Waking Up Earley

Thoughts, Ideas and Inspiration by Melissa Earley

The Verdict

I walked into the Skokie location of the Cook County Court juror room behind a man who was about 63 years old, very fit, carrying a book called Elizabeth is Missing. I walked in lugging my red book bag loaded with four books, nine Christian Century magazines, 20 photocopied pages of scholarly commentary on the text for my sermon, a set of notecards, the church directory, a list of people who volunteered at the rummage sale, and my computer. I also had a wallet full of change for the vending machines, a cup of coffee, and a sweater. He looked like he was there to do jury duty. I looked like I was moving in, or at lease prepared to be marooned in eight feet of snow. He was an early retiree, I decided. He had the leisure to just read a book. I had real work to do.

A lanky white man in a pair of Dockers and a golf shirt carried his weathered brief case into one of the glassed-in “quiet rooms” equipped with a conference table and chalkboard. I raised an eyebrow when he obeyed the announcement to come out of his exile for the instructions from the jury attendant. He looked like the type who would consider himself exempt.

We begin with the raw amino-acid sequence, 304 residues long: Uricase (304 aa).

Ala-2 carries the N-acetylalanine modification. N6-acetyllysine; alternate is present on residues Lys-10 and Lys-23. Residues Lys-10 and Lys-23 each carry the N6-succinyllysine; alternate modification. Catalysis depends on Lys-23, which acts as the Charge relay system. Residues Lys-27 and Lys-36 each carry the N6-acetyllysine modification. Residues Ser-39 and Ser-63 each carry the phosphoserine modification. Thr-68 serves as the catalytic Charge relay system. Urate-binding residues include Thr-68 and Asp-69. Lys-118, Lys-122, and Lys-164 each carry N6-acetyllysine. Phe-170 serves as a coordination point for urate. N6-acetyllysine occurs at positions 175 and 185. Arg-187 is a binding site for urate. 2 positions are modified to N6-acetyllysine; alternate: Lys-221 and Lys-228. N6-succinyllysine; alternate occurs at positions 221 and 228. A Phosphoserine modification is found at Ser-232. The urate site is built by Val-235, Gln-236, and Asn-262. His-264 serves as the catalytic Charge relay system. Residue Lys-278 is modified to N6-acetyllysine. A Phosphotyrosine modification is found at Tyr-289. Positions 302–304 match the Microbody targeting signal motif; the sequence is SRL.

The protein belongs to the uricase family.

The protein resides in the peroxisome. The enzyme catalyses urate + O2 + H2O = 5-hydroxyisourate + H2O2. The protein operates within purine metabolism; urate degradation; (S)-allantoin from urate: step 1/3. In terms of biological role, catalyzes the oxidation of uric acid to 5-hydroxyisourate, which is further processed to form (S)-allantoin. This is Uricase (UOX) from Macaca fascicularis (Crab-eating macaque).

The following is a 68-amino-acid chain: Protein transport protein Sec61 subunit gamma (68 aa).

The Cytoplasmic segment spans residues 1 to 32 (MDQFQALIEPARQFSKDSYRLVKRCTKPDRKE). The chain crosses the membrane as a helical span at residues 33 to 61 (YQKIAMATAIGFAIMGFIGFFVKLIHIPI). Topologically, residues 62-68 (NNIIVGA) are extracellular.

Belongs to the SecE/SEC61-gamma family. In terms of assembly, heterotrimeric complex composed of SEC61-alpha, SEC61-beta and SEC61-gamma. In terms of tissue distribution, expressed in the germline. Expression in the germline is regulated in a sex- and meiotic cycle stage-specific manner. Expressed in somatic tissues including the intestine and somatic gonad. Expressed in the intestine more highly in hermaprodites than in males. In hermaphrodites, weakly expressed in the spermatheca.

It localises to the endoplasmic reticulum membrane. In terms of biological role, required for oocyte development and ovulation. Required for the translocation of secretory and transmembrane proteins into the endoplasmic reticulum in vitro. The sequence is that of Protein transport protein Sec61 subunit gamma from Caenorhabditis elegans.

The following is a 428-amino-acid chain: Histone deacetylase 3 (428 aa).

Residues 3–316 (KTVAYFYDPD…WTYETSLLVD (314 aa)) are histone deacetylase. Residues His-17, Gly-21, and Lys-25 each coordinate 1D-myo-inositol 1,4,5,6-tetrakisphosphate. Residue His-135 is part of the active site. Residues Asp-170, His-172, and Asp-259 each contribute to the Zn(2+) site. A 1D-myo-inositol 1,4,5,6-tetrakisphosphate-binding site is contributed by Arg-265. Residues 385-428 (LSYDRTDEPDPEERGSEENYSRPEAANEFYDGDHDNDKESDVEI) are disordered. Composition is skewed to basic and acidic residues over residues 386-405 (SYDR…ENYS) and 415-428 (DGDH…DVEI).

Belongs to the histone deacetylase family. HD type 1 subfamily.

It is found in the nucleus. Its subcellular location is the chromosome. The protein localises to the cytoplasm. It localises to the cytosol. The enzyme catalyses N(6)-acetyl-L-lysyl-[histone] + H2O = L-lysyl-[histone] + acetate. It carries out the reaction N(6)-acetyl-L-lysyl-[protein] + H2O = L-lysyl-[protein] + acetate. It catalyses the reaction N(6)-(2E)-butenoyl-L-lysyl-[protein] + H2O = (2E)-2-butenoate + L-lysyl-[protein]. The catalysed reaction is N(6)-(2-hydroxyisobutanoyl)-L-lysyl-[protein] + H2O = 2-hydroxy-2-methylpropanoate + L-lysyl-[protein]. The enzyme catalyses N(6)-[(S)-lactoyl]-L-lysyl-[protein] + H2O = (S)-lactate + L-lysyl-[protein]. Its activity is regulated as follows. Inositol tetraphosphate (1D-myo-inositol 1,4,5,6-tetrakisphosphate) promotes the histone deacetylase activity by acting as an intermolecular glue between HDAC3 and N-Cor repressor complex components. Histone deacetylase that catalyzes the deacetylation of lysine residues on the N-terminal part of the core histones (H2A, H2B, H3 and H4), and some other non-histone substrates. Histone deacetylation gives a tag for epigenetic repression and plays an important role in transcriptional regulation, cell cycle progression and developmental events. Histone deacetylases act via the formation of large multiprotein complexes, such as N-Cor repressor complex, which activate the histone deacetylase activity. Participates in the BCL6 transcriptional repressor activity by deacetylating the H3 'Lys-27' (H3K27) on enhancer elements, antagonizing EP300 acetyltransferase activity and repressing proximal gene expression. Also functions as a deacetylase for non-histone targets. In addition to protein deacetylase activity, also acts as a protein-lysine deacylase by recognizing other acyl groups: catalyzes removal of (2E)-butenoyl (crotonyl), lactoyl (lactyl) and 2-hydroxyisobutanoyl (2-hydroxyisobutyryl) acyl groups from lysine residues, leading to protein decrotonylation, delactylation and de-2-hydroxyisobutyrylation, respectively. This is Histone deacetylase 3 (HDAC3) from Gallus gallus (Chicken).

Though talking was allowed in the main room, my typing click-clacked like stiletto heels on the stone floor of an empty church. From behind my pile of work projects I couldn’t believe that no one was taking the time to get to know each other. Surely that would be better than playing games on their smart phones.

We were dismissed at 12:30 PM without a single jury panel being called. One case was pled, another requested a bench trial and the third the parties reached a settlement. Bummer. I would have enjoyed sitting in judgment of my peers. I’d be good at it.

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11 Comments

  1. Just curious, why were you too busy to initiate conversation.

  2. did you remember to pick up your check?

  3. Erin P. Gosser

    June 28, 2016 at 1:54 pm

    Such good people judging…er…watching.

  4. It’s my experience that not much talking goes on in the room before selection, but once you have been assigned to a jury, the talking begins. I surmise this is the case because no one wants to start investing in a relationship until they are sure their part of a group who will be together for a while. I was part of a jury whose case took one week. We did a lot of talking and I thoroughly enjoyed myself. The judge thought we had an unusually good group because a competent leader emerged in the group and was able to keep us on track and come to a unanimous decision without any fighting or people just voted by so we could get out of there. We retired people can enjoy our jury service because we have the time. Sometimes I wish I could get called again. I wonder how things will be different here in Denver.

  5. This was great Melissa! Really enjoyed this piece.

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